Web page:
If a Pokémon is Asleep, it cannot attack or retreat by itself. It must also be turned sideways (usually counterclockwise). After each turn, if a player’s Pokémon is Asleep, the player must flip a coin: if heads, the Asleep Pokémon “wakes up” and is no longer affected by the Special Condition. However, if the coin lands on tails, the Pokémon is still asleep.
The Burned Special Condition is the newest Special Condition, officially recognized in 2002 upon the release of the Expedition Base Set. The Burned Special Condition is similar to the Poisoned Special Condition. A rule change in 2016 taking effect with the release of Sun & Moon altered the procedure for a burn. The Burned Special Condition is derived from Neo Genesis, in which Quilava’s Char attack caused a condition exactly like Burned. Char was not recognized as a Special Condition.
Prior to Sun & Moon, once a Pokémon is burned, a Burn marker is placed on it, and the player must flip a coin in between turns. If the coin lands on tails, two damage counters are placed on the Pokémon. Under some conditions, the burn’s damage may be increased by the effect of an attack, an Ability, or a Stadium card (i.e., Volcarona’s Scorching Scales Ability causes the afflicted Pokémon to suffer 40 damage). If the coin landed on heads, the Pokémon does not receive any damage but remains Burned.
With the release of Sun & Moon, once a Pokémon is burned, two damage counters are placed on it between turns as long as it is burned. After the damage is added, the player with the burned Pokémon must flip a coin: on a heads, the afflicted Pokémon is cured, while on a tails it remains burned.
The Confused Special Condition is one of the most commonly seen conditions alongside Poisoned. If a Pokémon is Confused, its card must be turned upside-down. If it tries to attack, the player must flip a coin. If the coin is heads, the attack proceeds as planned. However, if the coin lands on tails, three damage counters are placed on the Pokémon and the turn ends. Unless replaced by Asleep or Paralyzed, the Pokémon remains Confused unless retreat or other action is taken (such as the use of a Trainer card).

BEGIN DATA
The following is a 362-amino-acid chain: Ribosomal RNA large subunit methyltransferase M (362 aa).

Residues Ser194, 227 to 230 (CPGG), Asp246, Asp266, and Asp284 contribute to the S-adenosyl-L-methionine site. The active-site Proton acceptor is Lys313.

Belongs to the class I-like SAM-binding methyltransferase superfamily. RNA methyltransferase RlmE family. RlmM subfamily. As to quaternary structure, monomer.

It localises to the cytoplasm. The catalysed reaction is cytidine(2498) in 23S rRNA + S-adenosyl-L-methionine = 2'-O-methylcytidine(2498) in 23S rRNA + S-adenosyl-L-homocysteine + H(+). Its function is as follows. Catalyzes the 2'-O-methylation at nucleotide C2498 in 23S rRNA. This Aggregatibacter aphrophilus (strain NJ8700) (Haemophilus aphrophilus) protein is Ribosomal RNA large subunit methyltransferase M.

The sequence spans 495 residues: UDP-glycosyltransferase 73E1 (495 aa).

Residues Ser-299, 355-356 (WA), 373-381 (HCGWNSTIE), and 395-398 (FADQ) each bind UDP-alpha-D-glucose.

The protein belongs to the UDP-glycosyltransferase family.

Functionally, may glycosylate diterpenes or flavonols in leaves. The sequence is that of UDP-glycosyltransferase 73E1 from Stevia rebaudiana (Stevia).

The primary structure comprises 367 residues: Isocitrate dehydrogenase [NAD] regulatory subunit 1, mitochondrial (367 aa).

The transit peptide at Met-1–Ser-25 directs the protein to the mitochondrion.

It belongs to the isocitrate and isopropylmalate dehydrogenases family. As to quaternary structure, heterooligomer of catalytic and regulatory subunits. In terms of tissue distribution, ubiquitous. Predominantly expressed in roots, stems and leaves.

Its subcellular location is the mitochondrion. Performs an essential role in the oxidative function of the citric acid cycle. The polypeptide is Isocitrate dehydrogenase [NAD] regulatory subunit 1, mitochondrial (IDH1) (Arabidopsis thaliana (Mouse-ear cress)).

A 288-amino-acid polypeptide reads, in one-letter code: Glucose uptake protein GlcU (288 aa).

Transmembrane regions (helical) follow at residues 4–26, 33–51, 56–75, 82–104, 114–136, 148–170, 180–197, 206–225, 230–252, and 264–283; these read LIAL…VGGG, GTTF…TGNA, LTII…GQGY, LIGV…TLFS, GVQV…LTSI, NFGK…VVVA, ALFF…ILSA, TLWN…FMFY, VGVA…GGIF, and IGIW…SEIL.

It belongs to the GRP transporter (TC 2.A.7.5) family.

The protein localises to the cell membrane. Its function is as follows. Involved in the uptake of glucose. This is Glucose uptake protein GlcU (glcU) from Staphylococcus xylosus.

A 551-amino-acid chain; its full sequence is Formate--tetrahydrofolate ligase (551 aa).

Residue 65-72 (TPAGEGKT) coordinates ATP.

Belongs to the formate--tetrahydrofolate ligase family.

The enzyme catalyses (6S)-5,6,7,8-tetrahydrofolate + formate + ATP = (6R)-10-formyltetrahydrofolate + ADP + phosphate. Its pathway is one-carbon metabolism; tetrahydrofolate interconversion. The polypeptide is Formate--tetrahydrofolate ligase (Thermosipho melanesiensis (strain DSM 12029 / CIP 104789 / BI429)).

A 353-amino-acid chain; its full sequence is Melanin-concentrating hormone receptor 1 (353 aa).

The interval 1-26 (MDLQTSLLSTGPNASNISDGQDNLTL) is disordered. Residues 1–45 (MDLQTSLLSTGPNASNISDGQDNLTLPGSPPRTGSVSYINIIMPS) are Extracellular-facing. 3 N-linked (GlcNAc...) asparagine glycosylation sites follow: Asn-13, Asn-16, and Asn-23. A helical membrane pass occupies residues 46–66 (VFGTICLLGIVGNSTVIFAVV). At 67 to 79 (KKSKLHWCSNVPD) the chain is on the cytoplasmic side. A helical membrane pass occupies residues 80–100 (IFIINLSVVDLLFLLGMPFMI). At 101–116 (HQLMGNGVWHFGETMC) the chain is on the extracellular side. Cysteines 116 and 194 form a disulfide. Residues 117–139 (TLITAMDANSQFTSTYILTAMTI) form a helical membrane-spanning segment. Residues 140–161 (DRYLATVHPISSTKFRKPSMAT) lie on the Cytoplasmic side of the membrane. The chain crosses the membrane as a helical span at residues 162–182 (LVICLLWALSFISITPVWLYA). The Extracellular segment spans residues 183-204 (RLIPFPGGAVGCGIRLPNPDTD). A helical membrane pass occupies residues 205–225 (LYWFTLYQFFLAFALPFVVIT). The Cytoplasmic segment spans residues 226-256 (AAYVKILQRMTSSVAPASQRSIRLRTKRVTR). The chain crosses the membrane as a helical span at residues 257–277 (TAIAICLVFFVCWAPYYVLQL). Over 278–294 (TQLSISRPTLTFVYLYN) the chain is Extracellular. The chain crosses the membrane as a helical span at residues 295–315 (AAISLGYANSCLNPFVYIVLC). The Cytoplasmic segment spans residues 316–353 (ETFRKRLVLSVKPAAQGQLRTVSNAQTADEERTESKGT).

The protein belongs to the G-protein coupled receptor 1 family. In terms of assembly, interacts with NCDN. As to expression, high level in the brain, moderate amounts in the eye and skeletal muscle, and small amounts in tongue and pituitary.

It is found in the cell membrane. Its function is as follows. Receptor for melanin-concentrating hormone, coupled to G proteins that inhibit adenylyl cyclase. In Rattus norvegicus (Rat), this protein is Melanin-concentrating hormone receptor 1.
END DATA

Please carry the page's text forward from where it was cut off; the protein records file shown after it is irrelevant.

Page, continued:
The current description of Confused was introduced in 2003 with the release of EX Ruby & Sapphire. Originally, the Confused Pokémon would attack itself for 20 damage on a tails. As well as that, if a Pokémon tried to retreat, the required Energy had to be discarded first, before flipping a coin to see if the retreat was successful. If it was not, the Pokémon could not retrieve the Energy cards. As of the current revision of the condition, any Confused Pokémon can retreat without having to take any additional action.
If a Pokémon is Paralyzed, it will be unable to attack or retreat for one turn after it becomes Paralyzed. After the end of the turn, the Pokémon’s condition returns to normal. A Paralyzed Pokémon is turned sideways (usually clockwise).
The Poisoned Special Condition is one of the most commonly seen conditions alongside Confused. When a Pokémon is Poisoned, one damage counter must be put on the Pokémon in between each turn. On rare occasions, a Pokémon will cause a Poisoned Special Condition that requires the player to put two, three, or even four damage counters on a Pokémon between turns.